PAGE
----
The skeletal remains, belong to an individual of unknown age and sex, and include six human teeth, fragments of pelvis, long bones, hands, and feet. No known individuals were identified. No associated funerary objects are present.

In 1940, human remains representing, at minimum, four individuals were collected in Carter County, MT, and donated to the museum by Vincent Van Ranseler in March 1941. Museum records indicate that they were “removed from an American Indian Grave.” Associated notes state: “These fragments were taken from an American Indian grave. Three pieces fit together and there are two that are loose from the main skull . . . This is probably a child's skull. Three pieces are loose. This skull along with the above was taken from an American Indian grave.” In one of the jaw pieces are two teeth that never erupted. It is possible that they might be from a child. No known individuals were identified. No associated funerary objects are present.

In 1964, human remains representing, at minimum, one individual, were collected approximately 20 miles north of Ekalaka, in Fallon County, MT. Human bones were uncovered by a rancher while scraping gravel from a hilltop near his home on Lame Jones Creek. They had been buried approximately 18 inches deep in coarse shales and stone gravel. The human remains entered the Carter County Museum collection in 1964. C-14 dating Start Printed Page 31092conducted on October 9, 1986 dates the bones to 660 +/− 60 years B.P. (before 1950). Skeletal remains of this individual, a male approximately 35-45 years old at the time of death, show signs of chronic periodontal disease, as well as evidence of slight arthritis. The human remains include the right scapula, three portions of three ribs, left femur, left humerus, left radius, left ulna, vertebrae, and fragments of a skull. No known individuals were identified. No associated funerary objects are present.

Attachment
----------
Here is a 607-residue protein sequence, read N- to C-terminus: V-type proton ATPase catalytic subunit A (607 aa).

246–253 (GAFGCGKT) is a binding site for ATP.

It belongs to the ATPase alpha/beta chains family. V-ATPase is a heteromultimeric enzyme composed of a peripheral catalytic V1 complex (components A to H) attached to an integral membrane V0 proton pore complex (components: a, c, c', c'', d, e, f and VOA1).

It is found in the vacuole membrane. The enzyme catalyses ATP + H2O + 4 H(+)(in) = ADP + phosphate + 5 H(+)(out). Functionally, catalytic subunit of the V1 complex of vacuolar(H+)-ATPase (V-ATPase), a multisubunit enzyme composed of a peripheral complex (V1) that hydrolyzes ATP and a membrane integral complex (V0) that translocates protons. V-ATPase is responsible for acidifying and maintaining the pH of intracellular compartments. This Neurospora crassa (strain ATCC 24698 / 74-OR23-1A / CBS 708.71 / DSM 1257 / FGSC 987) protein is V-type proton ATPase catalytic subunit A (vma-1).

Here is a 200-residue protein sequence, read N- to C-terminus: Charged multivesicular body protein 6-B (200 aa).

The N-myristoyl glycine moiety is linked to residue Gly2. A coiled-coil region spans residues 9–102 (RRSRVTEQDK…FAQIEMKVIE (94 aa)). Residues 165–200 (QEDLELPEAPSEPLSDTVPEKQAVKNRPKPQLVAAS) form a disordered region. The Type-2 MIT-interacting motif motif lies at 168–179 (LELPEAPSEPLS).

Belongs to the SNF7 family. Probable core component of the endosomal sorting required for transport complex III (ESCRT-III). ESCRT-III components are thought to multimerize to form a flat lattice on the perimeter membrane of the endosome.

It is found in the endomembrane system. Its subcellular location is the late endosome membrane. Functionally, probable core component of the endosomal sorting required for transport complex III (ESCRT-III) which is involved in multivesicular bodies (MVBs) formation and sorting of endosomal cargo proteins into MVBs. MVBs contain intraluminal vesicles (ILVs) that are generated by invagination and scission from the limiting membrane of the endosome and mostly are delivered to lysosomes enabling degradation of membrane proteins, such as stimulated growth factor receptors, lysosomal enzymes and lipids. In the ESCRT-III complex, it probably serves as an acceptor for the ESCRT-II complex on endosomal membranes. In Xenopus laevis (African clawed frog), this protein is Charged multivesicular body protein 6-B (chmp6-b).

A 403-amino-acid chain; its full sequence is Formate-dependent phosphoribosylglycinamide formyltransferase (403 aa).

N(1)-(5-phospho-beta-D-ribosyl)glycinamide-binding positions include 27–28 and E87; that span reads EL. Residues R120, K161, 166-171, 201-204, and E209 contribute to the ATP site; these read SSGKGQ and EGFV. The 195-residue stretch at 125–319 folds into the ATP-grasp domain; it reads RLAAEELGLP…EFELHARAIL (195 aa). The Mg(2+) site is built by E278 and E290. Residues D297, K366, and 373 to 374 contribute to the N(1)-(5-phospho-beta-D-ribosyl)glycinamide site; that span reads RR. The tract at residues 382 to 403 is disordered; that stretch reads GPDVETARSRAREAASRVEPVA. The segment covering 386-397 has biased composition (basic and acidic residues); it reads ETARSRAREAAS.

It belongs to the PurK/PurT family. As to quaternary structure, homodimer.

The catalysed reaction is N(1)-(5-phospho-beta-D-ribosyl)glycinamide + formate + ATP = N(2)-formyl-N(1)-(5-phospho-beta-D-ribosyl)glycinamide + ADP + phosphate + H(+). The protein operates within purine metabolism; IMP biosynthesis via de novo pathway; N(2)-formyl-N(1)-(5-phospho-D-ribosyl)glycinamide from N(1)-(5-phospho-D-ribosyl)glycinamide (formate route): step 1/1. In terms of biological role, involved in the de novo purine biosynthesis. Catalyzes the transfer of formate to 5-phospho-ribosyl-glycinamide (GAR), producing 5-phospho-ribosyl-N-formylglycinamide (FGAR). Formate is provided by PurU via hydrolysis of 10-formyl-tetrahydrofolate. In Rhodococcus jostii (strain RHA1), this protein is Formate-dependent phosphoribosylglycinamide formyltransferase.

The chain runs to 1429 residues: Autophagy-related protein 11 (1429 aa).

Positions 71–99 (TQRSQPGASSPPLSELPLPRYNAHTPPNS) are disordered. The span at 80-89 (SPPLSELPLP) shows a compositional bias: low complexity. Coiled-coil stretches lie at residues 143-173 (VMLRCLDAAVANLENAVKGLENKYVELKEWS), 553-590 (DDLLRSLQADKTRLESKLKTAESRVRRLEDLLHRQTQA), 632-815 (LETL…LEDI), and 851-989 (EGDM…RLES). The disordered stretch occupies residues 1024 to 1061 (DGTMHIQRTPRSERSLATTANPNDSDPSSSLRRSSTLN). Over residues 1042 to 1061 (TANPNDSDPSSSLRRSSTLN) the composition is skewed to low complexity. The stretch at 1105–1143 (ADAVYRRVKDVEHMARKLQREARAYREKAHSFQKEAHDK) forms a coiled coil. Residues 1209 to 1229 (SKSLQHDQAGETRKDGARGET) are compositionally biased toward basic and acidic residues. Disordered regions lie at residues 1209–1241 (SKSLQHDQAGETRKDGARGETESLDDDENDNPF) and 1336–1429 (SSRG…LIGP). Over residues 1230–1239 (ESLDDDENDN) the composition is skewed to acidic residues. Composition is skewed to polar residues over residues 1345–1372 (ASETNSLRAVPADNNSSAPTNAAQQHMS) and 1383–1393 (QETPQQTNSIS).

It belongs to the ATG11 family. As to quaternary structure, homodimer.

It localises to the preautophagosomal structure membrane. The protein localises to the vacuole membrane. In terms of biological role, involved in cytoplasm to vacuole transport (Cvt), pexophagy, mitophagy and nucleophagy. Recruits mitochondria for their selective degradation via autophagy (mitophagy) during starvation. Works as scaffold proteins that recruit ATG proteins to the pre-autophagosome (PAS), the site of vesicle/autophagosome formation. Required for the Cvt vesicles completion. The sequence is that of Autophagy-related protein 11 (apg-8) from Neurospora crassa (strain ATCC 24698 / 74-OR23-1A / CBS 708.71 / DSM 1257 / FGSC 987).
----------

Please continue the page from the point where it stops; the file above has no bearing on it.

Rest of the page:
Determinations Made by the Carter County Museum

Officials of the Carter County Museum have determined that:

  • Pursuant to 25 U.S.C. 3001(9), the human remains described in this notice are Native American, based on a 1986 osteological examination conducted by Bonnie Hogan on behalf of the Miles City Bureau of Land Management Office.
  • Pursuant to 25 U.S.C. 3001(9), the human remains described in this notice represent the physical remains of 15 individuals of Native American ancestry.
  • Pursuant to 25 U.S.C. 3001(3)(A), the 19 objects described in this notice are reasonably believed to have been placed with or near individual human remains at the time of death or later as part of the death rite or ceremony.
  • Pursuant to 25 U.S.C. 3001(2), a relationship of shared group identity cannot be reasonably traced between the Native American human remains and associated funerary objects and any present-day Indian Tribe.
  • According to final judgements of the Indian Claims Commission or the Court of Federal Claims, the land from which the Native American human remains and associated funerary objects were removed is the aboriginal land of The Tribes.
  • Pursuant to 43 CFR 10.11(c)(1), the disposition of the human remains and associated funerary objects may be to The Tribes.

Additional Requestors and Disposition

Representatives of any Indian Tribe or Native Hawaiian organization not identified in this notice that wish to request transfer of control of these human remains and associated funerary objects should submit a written request with information in support of the request to Sabre Moore, Carter County Museum, 306 North Main Street, Ekalaka, MT 59324, telephone (406) 775-6886, email smoore@cartercountymuseum.org, by July 29, 2019. After that date, if no additional requestors have come forward, transfer of control of the human remains and associated funerary objects to The Tribes may proceed.

The Carter County Museum is responsible for notifying The Tribes that this notice has been published.

Start Signature

Dated: June 5, 2019.

Melanie O'Brien,

Manager, National NAGPRA Program.

End Signature End Supplemental Information

[FR Doc. 2019-13837 Filed 6-27-19; 8:45 am]

BILLING CODE 4312-52-P